Lest we forget, it was our founding fathers that made the legal statement that Africans were inherently less than white people in 1787. This was known as the Three Fifths Compromise. While this was later changed, this law, along with its counterparts like slavery, reflects a prevailing belief system of the country at that time. Whether you acknowledge it or not, race is foundational to our country and it swims deep below its surface, like a sea monster.

One would hope that the church has been a prophetic voice to speak against such ills, but that is not the case. Historically speaking, American Christians have either been active participants, complicit benefactors, or silent spectators to the gladiator sport of racism and bigotry. It is public knowledge that in 1995 the Southern Baptist Convention made an admission in its Resolution On Racial Reconciliation On The 150th Anniversary Of The Southern Baptist Convention. Please click on that link and read the document. There the SBC confess that it was the issue of slavery and the right to own slaves that played a part in their formation. They confess that they, in many cases, “opposed legitimate initiatives to secure the civil rights of African-Americans.” We don’t ever want to have to write a similar document in our family of church-planting churches, in America or elsewhere. Who can forget the testimony of Frederick Douglass who, in his epilogue to Narratives of a Slave, wrote of how ministers, deacons, revivalists, and Sunday school teachers treated their slaves cruelly, and how slaves were sold for the church’s benefit? He argued that the Christianity of America is not Christianity at all. These are just a few examples of the church’s involvement in slavery and racism.

While propping up racism, slavery, and segregation was damnable then, the silence of the church is still deafening, and still damnable today. Evil prospers when good men do nothing, and also when they say nothing. Silence equals approbation.  It was Dr. Martin Luther King, Jr. who, in his famous Letters From A Birmingham Jail defended his actions of challenging unjust laws to a group of clergy who suggested that he was wrong for doing so. In it, he sought to awaken them from their slumber and to invite them to stand with him. The American Church’s hands are either bloodied by the crime, apathetic to the suffering of African Americans, or silent to speak on behalf of the pain of the suffering.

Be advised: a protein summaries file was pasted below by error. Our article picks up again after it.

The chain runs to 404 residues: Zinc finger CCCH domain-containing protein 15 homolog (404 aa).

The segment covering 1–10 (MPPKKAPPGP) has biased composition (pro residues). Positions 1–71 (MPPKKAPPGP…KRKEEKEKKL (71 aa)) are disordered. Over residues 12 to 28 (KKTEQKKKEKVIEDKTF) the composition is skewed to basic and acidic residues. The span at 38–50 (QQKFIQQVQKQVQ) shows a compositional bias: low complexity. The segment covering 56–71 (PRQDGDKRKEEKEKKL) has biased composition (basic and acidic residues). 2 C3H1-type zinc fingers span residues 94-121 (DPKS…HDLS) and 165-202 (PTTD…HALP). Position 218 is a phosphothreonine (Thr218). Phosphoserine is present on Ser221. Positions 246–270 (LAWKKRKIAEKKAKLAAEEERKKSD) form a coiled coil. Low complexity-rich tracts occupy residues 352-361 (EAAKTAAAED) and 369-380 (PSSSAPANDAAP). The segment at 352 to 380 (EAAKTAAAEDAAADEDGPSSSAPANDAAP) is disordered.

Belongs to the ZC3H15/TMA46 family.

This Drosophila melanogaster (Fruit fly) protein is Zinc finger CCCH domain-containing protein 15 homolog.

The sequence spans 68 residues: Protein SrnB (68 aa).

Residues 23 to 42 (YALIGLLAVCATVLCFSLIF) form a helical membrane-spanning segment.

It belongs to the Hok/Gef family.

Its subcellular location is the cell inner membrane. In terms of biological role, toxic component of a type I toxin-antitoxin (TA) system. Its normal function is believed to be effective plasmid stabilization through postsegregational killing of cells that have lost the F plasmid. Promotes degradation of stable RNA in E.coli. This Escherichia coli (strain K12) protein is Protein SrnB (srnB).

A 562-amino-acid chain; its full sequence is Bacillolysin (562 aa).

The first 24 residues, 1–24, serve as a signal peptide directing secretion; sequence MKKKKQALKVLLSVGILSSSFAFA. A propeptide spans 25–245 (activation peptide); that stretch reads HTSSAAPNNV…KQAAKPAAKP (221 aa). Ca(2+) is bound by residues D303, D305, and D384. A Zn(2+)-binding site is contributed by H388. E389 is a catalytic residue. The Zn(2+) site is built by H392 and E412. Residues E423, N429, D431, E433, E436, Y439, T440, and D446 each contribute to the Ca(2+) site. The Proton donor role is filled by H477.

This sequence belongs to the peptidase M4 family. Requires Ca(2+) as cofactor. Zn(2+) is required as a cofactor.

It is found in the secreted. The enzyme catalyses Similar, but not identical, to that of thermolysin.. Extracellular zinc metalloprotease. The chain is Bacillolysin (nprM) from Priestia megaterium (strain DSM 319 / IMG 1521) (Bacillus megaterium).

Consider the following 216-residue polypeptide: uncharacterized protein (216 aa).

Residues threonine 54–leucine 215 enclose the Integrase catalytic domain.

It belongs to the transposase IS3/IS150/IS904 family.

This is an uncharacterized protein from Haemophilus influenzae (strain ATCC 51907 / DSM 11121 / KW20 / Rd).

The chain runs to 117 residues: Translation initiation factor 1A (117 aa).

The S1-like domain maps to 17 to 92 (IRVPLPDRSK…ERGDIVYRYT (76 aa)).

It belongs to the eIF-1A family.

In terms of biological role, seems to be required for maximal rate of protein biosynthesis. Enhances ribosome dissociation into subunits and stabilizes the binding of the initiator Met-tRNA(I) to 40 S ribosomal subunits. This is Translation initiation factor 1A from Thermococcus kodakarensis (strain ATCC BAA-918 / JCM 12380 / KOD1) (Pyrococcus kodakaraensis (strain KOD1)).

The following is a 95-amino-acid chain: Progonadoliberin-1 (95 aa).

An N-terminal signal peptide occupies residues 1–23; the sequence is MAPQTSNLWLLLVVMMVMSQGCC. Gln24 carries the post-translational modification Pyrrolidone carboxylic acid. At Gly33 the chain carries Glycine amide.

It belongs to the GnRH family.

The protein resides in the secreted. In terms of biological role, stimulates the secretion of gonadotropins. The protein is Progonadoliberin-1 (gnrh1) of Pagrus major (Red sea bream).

The American Church’s issue with racism and discrimination has left the Body of Christ divided for centuries. It is the reason we have a “black church” and a “white church.” It was in 1787 that Richard Allen and Absalom Jones walked out of St. George’s Methodist Episcopal Church when they, and other Africans, were discriminated against and forced to sit in a separate section of the church. This began the first black denomination, The African Methodist Episcopal Church.

We need to discuss and advocate for racial justice with as much vigor as we advocate against abortion.

With the weight of these problems before us, might I suggest that the answer is not merely “racial reconciliation,” which often looks like finding one black friend or family to join your church, or bringing that one black pastor to preach only on race issues. Rather, we need to discuss and advocate for racial justice with as much vigor as we advocate against abortion, because both are related to the dignity of human life — the imago dei.

In the pulpits of many churches we have evaded talks about racial justice because we fear being viewed as too political, too controversial, too disruptive of the status quo, or divergent from the “simple message of the gospel.” But this course of action is not consistent with Christ Jesus and is not in step with the gospel. Isaiah 58 shows that the Lord is not impressed by our pietistic pontifications or by our religious ritual if we are not seeking justice for those who are oppressed by unjust laws and practice. Justice is not something that is on the “liberal agenda.” Rather, it is part of who God is and is something in which he delights. Psalm 33:5 says, “He loves righteousness and justice.”

So, as church-planters, churches, and as Acts 29, where do we go from here? Here are a few practical thoughts to encourage us on our journey on the path toward fighting for racial justice.